Saturday, February 12, 2011

Insights from ‘The Design of Design’ - Part I

I have good fortunate of meeting/interacting with some great software designers while working in Geometric Ltd and during last two years as independent consultant. I am always intrigued by how an expert software designer thinks and how he learns. As Sir Ken Robinson says the key skill in today's world is ‘knowing how to learn new things’. I think of myself as ‘Thinking Craftsman’ (i.e. someone who is thinking about his trade/craft and strives to continuously improve his/her skills). Hence ‘how an expert designer learns and becomes an expert’ is a key question for me in the quest of improving my own skills.

The Design of Design’ is a new book from Fred Brooks (Author of Mythical Manmonth). As expected, it has some great/some obvious insights but most importantly it has great explanations of these insights. In this article, I am going to discuss about insights related to how ‘expert designers become experts’.

Insight One: Exemplars in Design
This is what Fred Books says about 'exemplars'

Exemplars provide safe models for new designs, implicit checklists of design tasks, warnings of potential mistakes and launching pads for radical new designs. Hence great designers have invested great efforts in studying their precedents. Bach took a six month unpaid leave to study the work and ideas of Buxtehude. Bach proved to be much greater composer but his surpassing excellence came from comprehending and using the techniques of his predecessors and not ignoring them

I argue that great technical designers need to do likewise but that the hurried pace of modern design has discouraged this practice. ... Technical design disciplines eager to produce great designs need to develop accessible bodies of exemplars and knowledgeable critiques of them (page 154-155)
Certainly lazy or slack designer can minimize his work by picking an exemplar and just modifying it to fit. By and large, those who just copy do not draw on ancient or remote exemplars but only on those that are most recent and fashionable’ (page 162).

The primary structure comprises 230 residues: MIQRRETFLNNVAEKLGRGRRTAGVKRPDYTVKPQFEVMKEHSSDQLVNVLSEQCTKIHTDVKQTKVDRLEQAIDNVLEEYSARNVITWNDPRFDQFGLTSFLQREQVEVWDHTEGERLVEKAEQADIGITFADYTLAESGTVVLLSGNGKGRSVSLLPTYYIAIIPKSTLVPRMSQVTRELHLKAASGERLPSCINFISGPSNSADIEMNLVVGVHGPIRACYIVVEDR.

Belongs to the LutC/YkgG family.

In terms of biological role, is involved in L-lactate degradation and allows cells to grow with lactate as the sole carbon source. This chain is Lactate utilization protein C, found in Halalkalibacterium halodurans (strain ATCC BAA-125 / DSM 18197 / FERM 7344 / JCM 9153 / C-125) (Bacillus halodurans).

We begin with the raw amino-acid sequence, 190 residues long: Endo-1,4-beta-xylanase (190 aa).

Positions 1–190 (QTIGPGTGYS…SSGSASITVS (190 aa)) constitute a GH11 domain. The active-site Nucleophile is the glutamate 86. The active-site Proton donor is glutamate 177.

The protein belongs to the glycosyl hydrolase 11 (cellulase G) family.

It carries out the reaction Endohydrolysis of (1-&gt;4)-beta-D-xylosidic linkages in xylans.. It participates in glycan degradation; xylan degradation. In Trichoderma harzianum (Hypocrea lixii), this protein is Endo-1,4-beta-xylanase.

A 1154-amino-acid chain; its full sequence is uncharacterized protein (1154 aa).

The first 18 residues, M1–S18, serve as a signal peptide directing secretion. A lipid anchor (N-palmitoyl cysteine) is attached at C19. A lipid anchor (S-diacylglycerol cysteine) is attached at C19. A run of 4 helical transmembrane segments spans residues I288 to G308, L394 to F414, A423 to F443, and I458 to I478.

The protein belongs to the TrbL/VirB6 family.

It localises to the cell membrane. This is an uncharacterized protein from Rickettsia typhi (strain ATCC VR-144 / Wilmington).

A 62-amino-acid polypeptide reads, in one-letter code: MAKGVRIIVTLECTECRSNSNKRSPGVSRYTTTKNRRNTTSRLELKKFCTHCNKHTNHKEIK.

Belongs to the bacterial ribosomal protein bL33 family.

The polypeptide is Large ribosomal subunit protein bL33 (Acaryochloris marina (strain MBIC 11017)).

There are two things that came to my mind after reading this article. First is ‘Design Patterns’. “In software engineering, a design pattern is a general reusable solution to a commonly occurring problem in software design. A design pattern is not a finished design that can be transformed directly into code. It is a description or template for how to solve a problem that can be used in many different situations.”.

One purpose of documenting the ‘design patterns in software’ is to 'make experts insights available to a novice’. In this sense, ‘Design patterns’ fit perfectly into what Fred Brooks calls ‘accessible bodies of exemplars’. Personally my thinking about the software design changed after I studied patterns (especially advantages and limitations of each pattern). Even today I read and reread GoF Design pattern book, articles by Robert Martin, articles and books of Martin Fowler, books like Effective C++ and More Effective C++. Every time I gain some small new insights which enrich my own ‘body of knowledge’. Another recent good book of exemplars is ‘Beautiful Code: Leading Programmers Explain How They Think’. There are positive and negative reviews on this book. For me, this book is invaluable for its insights into how various developers think about a problem and how they come up with a solution.
Second thought was ‘about Googling’. Recently (past few years) I see many developers just google about a problem, find something and copy that code. Many times they just pick up some pattern and copy the sample code for that pattern found on the internet. But since they don’t have any real understanding of the pattern, they end with more problems. While conducting programs on ‘design patterns’ I see participants eager to get sample code rather than eager to understand the pattern, participants eager to get the ‘power point slides’ rather than reading the books and articles. So far I have not found any solution to this ‘lazy or slack designer syndrome’. Bigger problem is many of these lazy/slack designers are considered ‘good/great designers’ in their company because they can rattle of latest technology and design buzz words.

For many years I regularly read blogs, various book and studied how other good designers think out of habit.But I could not clearly explain/articulate a new comer why I am doing this. Now I know how this habit has helped me and how it can help a new comer to study his craft.

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